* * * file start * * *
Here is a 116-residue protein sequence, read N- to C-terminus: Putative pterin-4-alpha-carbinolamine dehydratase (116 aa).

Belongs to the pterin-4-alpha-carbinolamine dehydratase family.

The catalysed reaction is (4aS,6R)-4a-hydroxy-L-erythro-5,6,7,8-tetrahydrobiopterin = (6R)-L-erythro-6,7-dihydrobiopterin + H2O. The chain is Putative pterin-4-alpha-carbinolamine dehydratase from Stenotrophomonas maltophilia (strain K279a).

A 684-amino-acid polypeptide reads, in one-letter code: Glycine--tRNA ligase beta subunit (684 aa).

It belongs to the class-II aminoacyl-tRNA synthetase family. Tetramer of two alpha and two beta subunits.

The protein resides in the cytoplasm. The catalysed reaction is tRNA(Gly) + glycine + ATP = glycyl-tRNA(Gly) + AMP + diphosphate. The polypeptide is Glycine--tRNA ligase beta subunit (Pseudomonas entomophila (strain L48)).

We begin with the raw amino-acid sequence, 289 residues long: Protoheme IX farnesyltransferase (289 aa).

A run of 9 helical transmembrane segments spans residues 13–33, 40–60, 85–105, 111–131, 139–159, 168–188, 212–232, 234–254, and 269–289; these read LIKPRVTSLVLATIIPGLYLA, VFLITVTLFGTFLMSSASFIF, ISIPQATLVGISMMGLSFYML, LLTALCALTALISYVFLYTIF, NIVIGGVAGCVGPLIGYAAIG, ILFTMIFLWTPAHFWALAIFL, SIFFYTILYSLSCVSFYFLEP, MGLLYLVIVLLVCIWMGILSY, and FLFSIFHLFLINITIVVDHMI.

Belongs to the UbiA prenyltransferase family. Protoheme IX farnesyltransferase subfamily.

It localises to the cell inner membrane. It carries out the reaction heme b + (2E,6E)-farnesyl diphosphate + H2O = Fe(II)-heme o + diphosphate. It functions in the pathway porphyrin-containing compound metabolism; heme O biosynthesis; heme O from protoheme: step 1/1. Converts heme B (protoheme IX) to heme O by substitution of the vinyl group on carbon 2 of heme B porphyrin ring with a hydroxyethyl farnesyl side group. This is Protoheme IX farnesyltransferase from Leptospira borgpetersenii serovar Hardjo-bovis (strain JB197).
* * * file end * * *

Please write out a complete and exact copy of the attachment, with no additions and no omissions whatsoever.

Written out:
Here is a 116-residue protein sequence, read N- to C-terminus: Putative pterin-4-alpha-carbinolamine dehydratase (116 aa).

Belongs to the pterin-4-alpha-carbinolamine dehydratase family.

The catalysed reaction is (4aS,6R)-4a-hydroxy-L-erythro-5,6,7,8-tetrahydrobiopterin = (6R)-L-erythro-6,7-dihydrobiopterin + H2O. The chain is Putative pterin-4-alpha-carbinolamine dehydratase from Stenotrophomonas maltophilia (strain K279a).

A 684-amino-acid polypeptide reads, in one-letter code: Glycine--tRNA ligase beta subunit (684 aa).

It belongs to the class-II aminoacyl-tRNA synthetase family. Tetramer of two alpha and two beta subunits.

The protein resides in the cytoplasm. The catalysed reaction is tRNA(Gly) + glycine + ATP = glycyl-tRNA(Gly) + AMP + diphosphate. The polypeptide is Glycine--tRNA ligase beta subunit (Pseudomonas entomophila (strain L48)).

We begin with the raw amino-acid sequence, 289 residues long: Protoheme IX farnesyltransferase (289 aa).

A run of 9 helical transmembrane segments spans residues 13–33, 40–60, 85–105, 111–131, 139–159, 168–188, 212–232, 234–254, and 269–289; these read LIKPRVTSLVLATIIPGLYLA, VFLITVTLFGTFLMSSASFIF, ISIPQATLVGISMMGLSFYML, LLTALCALTALISYVFLYTIF, NIVIGGVAGCVGPLIGYAAIG, ILFTMIFLWTPAHFWALAIFL, SIFFYTILYSLSCVSFYFLEP, MGLLYLVIVLLVCIWMGILSY, and FLFSIFHLFLINITIVVDHMI.

Belongs to the UbiA prenyltransferase family. Protoheme IX farnesyltransferase subfamily.

It localises to the cell inner membrane. It carries out the reaction heme b + (2E,6E)-farnesyl diphosphate + H2O = Fe(II)-heme o + diphosphate. It functions in the pathway porphyrin-containing compound metabolism; heme O biosynthesis; heme O from protoheme: step 1/1. Converts heme B (protoheme IX) to heme O by substitution of the vinyl group on carbon 2 of heme B porphyrin ring with a hydroxyethyl farnesyl side group. This is Protoheme IX farnesyltransferase from Leptospira borgpetersenii serovar Hardjo-bovis (strain JB197).